Important Unemployment Report Tomorrow?

Financial FAQs

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Graph: Econoday

Tomorrow’s U.S. unemployment report is predicted to drop the unemployment rate to 3.8 percent, according to MarketWatch. But that may be misleading, as almost one million job openings remain unfilled, which could boost the payroll jobs total much higher. Even though just 157,000 payroll jobs were created in July, it may have been because so many work seekers were in vacation, and didn’t choose to take up a new job.

Tomorrow is important because it could foretell whether economic growth is slowing due to the trade war uncertainties. The just revised Q2 GDP growth estimate was left unchanged at 4.2 percent, a good showing.

Meanwhile, initial weekly jobless claims have fallen to 203,000, the lowest since 1969, which is another sign fewer workers are being laid off. Today’s August ADP private payrolls survey reported 163,000 jobs created. It is sometimes a predictor of the U.S. jobs report, as the above graph shows, but usually underestimates the U.S. Labor Department report.

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Graph: Econoday

Another sign of economic strength is the just released August ISM non-manufacturing survey of Supply Managers. ISM’s non-manufacturing sample reports sharp acceleration in overall growth during August, at an index of 58.5 vs July’s 55. Strength is centered in orders with both new orders, at 60.4, and backlog orders, at 56.5, posting strong monthly gains. And new export orders are up 2.5 points to 60.5, a special plus and one that underscores the importance of service exports for the U.S. economy, says Econoday.

“Export orders expanded at stable levels,” commented Timothy R. Fiore, Chair of the Institute for Supply Management® (ISM®) Manufacturing Business Survey Committee. “Prices pressure continues, but the index softened for the third straight month and remains above 70. Demand is still robust, but the nation’s employment resources and supply chains continue to struggle. Respondents are again overwhelmingly concerned about tariff-related activity, including how reciprocal tariffs will impact company revenue and current manufacturing locations. Panelists are actively evaluating how to respond to these business changes, given the uncertainty.”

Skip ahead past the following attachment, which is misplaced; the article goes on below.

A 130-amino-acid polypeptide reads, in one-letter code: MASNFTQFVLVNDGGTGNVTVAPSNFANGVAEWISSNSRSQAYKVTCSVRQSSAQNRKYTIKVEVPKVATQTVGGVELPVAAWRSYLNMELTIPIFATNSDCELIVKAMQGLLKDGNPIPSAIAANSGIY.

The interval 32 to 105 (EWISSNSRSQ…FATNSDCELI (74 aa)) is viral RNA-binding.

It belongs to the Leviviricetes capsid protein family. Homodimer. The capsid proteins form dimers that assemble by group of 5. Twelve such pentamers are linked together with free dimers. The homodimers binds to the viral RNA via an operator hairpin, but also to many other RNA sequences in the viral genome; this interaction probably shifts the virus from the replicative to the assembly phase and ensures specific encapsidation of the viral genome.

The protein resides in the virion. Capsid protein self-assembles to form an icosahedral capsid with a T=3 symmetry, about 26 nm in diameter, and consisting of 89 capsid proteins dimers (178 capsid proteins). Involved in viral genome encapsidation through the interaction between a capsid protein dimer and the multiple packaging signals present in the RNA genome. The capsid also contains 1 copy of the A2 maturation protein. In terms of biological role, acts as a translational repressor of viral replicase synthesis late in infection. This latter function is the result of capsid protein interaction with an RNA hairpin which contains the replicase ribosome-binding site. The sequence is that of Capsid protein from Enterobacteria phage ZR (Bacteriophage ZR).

Prices are rising for parts as well as finished products, in other words. But companies are not yet passing said costs on to consumers; maybe because of the recent tax cuts. That is, except for the two industries reporting contraction in August: Wood Products and Primary Metals, which are already subject to higher tariffs.

Corporate profits are surging almost 8 percent at present because of the tax cuts. But corporations are not yet boosting employees’ wages and salaries above the inflation rate. How is that possible in such a tight labor market? This may be clearer with tomorrow’s unemployment report.

A recent National Bureau of Economic Research Working Paper that surveyed union historical records showed during maximum membership years from 1940-70 unions offered a larger wage premium to less-skilled workers, so that unions have had an important equalizing effect on income distribution to the extent that they are successful in organizing the less-skilled.

But that effect has diminished as union membership shrank and lower numbers of low-skilled workers have joined union since then, which is also keeping wages from rising faster. Still, union membership has historically offered greater benefits to union workers than non-union workers.

Harlan Green © 2018

Follow Harlan Green on Twitter: https://twitter.com/HarlanGreen

About populareconomicsblog

Harlan Green is editor/publisher of PopularEconomics.com, and content provider of 3 weekly columns to various blogs--Popular Economics Weekly and The Huffington Post
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